Can I Be Denied a Green Card If I Married a United States Citizen?

Marrying a United States citizen opens up a relatively straightforward path to obtaining lawful permanent residency, commonly known as a green card. The United States Citizenship and Immigration Services (USCIS) generally regards marriage between a U.S. citizen and a foreign national as a strong basis for immigration. However, marriage to a U.S. citizen is not a guaranteed ticket to permanent residency. There are several reasons why someone could be denied a green card despite being married to a U.S. citizen.

Fraudulent Marriage

The USCIS is vigilant about preventing sham or fraudulent marriages designed solely to confer immigration benefits. If authorities have reasonable grounds to suspect that the marriage is not genuine, the application for a green card may be denied. Applicants may be subjected to rigorous interviews and may need to provide substantial evidence to prove that their marriage is authentic. In some cases, USCIS officers might even visit the home or question friends and family members.

Criminal History

A criminal background can seriously jeopardize one’s eligibility for a green card. Certain criminal offenses, like aggravated felonies, drug trafficking, or crimes involving moral turpitude, can make an individual inadmissible under U.S. immigration law. This applies regardless of marital status with a U.S. citizen.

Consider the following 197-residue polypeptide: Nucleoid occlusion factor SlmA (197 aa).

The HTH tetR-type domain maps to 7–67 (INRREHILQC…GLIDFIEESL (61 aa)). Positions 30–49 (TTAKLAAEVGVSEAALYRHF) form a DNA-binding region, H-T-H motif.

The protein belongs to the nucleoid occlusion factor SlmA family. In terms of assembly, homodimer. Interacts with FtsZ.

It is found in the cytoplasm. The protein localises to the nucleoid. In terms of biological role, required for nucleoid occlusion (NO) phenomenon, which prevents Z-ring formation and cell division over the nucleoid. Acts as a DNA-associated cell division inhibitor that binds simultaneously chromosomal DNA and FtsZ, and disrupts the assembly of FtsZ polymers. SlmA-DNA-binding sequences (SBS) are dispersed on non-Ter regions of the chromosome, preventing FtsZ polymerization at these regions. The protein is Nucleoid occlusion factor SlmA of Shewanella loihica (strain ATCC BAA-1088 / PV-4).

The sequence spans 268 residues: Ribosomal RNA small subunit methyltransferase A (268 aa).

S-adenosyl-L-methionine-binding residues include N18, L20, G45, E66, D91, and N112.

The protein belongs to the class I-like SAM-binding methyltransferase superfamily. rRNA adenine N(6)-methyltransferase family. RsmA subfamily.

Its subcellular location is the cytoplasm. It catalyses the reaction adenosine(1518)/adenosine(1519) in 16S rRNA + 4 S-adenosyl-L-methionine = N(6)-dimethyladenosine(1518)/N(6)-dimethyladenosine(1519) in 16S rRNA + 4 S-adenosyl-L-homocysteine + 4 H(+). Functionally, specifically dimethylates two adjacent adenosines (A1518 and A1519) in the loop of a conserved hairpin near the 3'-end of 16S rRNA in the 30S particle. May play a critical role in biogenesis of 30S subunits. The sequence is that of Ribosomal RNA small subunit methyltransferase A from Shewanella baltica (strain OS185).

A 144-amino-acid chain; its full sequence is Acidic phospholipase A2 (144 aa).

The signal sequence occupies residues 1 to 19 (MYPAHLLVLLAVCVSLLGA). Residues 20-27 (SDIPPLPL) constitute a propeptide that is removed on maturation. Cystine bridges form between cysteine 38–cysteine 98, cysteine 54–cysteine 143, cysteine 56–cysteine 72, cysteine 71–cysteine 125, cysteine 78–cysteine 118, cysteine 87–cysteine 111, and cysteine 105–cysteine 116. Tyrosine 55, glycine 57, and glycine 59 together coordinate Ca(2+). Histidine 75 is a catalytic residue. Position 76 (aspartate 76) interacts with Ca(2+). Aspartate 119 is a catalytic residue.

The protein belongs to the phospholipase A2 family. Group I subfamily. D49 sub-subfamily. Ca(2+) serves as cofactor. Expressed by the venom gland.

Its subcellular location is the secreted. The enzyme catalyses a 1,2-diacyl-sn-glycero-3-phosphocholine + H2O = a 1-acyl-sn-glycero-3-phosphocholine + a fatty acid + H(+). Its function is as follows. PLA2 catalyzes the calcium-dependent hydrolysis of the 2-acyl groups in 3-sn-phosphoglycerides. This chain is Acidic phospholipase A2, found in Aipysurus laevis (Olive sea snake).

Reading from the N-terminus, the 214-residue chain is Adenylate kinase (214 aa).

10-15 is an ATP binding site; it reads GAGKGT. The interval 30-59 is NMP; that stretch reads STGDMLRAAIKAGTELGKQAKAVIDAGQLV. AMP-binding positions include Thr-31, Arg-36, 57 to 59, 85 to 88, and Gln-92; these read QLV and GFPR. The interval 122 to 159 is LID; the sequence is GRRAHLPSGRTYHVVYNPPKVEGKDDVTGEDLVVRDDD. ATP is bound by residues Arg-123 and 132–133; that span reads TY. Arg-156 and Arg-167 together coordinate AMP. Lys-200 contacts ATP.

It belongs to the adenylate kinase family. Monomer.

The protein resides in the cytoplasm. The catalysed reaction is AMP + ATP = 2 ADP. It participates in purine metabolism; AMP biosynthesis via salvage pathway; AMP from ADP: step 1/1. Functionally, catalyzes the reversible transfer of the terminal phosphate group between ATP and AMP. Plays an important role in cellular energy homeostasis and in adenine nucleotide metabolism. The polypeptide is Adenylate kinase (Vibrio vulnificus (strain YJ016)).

Financial Ineligibility

The U.S. citizen spouse must demonstrate the financial capability to support the foreign spouse. They must file an Affidavit of Support showing that their income is at least 125% above the federal poverty line for their household size. Failure to meet this requirement can lead to denial of the green card application unless the foreign spouse has other compelling financial assets.

Immigration Violations

Past immigration violations, such as overstaying a visa, illegal entry, or working without authorization, can affect green card eligibility. While waivers are available for some immigration violations if the applicant can demonstrate that denial of the green card would result in extreme hardship to their U.S. citizen spouse, these waivers are not always granted. About our firm.

Health Reasons

Applicants are required to pass a medical examination as part of the green card application process. Certain health conditions, like contagious diseases of public health significance, can result in inadmissibility. While waivers may be available for some medical grounds of inadmissibility, they are not guaranteed.

National Security Concerns

National security is a top priority for U.S. immigration authorities. Applicants who pose a security risk, as indicated by various background checks, will be denied a green card. This includes suspected ties to terrorist organizations or involvement in activities that pose a threat to the United States.


While marriage to a U.S. citizen improves the chances of securing a green card, it’s far from a guarantee. It’s crucial to be aware of the factors that can result in denial, such as fraudulent marriage, financial inadequacy, or a criminal background. Consulting an experienced immigration attorney can offer personalized advice tailored to your situation, increasing your chances of a successful application. Read more.